The purpose of this paper is to study the informational role played by an intermediary in the service industry.
The paper used survey and choice data collected from agents and customers, respectively, in the hotel industry.
The paper shows that informational role of agents in choice varies from mere facilitation of the transaction (e.g. making reservation) to a more active role involving accurate predictions about attributes that consumers will perceive important, more realistic performance evaluation of choice options and providing information about experience attributes. The results also show how an agent's role depends on customer's prior knowledge about the choice options, the goal underlying service consumption (e.g. business vs vacation travel), benefits sought by the consumer and the agent's perception about a long term relationship with the consumer. Finally, the results also reveal a unique pattern of differences between agents and consumers in the perceived importance and performance ratings of various features of the service.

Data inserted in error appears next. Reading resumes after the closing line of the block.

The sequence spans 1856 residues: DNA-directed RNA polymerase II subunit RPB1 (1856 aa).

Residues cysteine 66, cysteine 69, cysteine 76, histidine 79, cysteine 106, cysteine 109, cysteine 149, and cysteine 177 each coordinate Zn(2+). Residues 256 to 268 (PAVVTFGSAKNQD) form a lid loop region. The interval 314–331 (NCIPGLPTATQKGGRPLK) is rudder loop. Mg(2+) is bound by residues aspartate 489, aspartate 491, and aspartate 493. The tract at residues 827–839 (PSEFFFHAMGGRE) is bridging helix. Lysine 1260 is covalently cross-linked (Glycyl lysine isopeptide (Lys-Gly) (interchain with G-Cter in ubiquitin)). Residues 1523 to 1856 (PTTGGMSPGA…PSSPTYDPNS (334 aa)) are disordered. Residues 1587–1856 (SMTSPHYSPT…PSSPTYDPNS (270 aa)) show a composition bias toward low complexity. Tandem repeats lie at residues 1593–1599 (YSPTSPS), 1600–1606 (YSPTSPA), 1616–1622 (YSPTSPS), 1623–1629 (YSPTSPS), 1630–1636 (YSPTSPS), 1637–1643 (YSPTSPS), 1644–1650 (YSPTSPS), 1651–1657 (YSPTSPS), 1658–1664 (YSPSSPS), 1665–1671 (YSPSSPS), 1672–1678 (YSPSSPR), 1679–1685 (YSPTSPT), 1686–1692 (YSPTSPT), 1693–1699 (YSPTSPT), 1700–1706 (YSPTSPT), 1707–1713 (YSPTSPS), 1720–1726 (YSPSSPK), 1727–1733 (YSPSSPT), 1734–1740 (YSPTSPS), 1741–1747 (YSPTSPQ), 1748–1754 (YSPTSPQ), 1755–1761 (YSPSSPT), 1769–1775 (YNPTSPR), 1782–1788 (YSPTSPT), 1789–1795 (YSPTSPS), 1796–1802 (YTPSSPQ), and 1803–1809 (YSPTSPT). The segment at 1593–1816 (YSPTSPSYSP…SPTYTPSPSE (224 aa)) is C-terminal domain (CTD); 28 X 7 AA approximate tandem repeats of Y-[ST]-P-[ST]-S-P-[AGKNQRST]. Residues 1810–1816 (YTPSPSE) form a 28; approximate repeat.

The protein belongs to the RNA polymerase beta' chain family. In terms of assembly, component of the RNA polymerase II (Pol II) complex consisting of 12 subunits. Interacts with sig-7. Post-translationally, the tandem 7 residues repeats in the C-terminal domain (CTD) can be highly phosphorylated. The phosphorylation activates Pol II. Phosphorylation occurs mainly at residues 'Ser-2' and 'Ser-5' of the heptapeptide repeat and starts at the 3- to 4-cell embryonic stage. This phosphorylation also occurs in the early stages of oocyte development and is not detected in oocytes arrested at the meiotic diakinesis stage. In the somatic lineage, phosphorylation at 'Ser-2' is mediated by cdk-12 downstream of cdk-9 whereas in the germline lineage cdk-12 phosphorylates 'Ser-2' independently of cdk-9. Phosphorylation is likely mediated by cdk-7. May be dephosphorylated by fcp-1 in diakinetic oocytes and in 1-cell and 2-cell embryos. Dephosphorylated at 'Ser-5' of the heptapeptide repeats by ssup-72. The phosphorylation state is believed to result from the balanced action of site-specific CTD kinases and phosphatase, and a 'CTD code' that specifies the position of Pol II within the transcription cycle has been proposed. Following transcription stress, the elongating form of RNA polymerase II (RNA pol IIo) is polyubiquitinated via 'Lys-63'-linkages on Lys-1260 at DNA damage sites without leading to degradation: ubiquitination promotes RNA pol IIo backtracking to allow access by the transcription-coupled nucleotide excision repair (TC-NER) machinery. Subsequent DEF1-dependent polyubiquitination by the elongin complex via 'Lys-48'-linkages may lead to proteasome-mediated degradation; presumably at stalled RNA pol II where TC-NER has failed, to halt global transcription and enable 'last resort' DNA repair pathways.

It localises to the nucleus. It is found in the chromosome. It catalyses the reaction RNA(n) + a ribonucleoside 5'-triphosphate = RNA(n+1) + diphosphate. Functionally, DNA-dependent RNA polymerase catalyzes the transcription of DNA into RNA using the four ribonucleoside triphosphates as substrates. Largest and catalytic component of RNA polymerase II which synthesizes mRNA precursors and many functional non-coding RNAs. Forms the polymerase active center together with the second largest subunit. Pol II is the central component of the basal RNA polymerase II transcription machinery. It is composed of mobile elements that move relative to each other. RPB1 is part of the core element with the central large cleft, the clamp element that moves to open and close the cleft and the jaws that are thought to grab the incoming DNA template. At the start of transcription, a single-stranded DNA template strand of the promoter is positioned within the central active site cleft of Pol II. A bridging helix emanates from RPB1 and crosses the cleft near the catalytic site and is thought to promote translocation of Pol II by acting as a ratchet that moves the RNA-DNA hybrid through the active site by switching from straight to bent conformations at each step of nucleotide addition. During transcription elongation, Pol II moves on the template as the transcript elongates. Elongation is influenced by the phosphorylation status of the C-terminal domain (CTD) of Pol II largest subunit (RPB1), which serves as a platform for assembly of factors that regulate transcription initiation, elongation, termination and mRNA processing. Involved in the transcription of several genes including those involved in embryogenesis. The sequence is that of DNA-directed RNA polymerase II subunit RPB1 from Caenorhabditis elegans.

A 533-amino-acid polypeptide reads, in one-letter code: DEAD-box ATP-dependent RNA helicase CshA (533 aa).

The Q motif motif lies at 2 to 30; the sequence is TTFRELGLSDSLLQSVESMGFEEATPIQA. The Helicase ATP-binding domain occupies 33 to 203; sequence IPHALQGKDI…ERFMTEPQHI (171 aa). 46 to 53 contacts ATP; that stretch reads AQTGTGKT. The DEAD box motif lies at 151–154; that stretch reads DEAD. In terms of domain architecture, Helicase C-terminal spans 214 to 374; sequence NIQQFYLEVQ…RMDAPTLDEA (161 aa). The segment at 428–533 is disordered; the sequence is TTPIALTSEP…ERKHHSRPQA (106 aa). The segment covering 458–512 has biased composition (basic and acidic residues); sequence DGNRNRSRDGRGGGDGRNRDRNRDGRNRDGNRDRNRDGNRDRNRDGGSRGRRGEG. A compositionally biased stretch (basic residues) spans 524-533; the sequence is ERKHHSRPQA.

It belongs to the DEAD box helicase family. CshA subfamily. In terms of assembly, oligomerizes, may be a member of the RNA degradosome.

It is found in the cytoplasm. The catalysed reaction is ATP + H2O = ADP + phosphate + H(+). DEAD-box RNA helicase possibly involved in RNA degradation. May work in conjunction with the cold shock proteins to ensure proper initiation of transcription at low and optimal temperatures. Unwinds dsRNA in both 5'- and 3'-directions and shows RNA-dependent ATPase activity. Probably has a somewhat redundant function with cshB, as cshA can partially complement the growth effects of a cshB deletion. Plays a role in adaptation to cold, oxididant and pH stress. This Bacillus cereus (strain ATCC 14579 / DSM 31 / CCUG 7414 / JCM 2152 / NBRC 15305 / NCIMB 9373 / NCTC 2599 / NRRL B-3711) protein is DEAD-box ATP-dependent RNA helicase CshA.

This research is limited to agents in the hotel industry. The hypotheses should be tested on other service agent industries such as airlines and restaurants. Future research should consider other alternative sources of information that consumers may use, such as printed material.
The unique nature of the data set – that is, information from the agent as well as the consumer on the same transaction – offers a great opportunity to study the two different points of view and test some hypothesis regarding the degree to which the players understand each other.
Trivedi, M., Morgan, M.S. and Kaushik Desai, K. (2008), "Consumer's value for informational role of agent in service industry", Journal of Services Marketing, Vol. 22 No. 2, pp. 149-159. https://doi.org/10.1108/08876040810862886Download as .RIS
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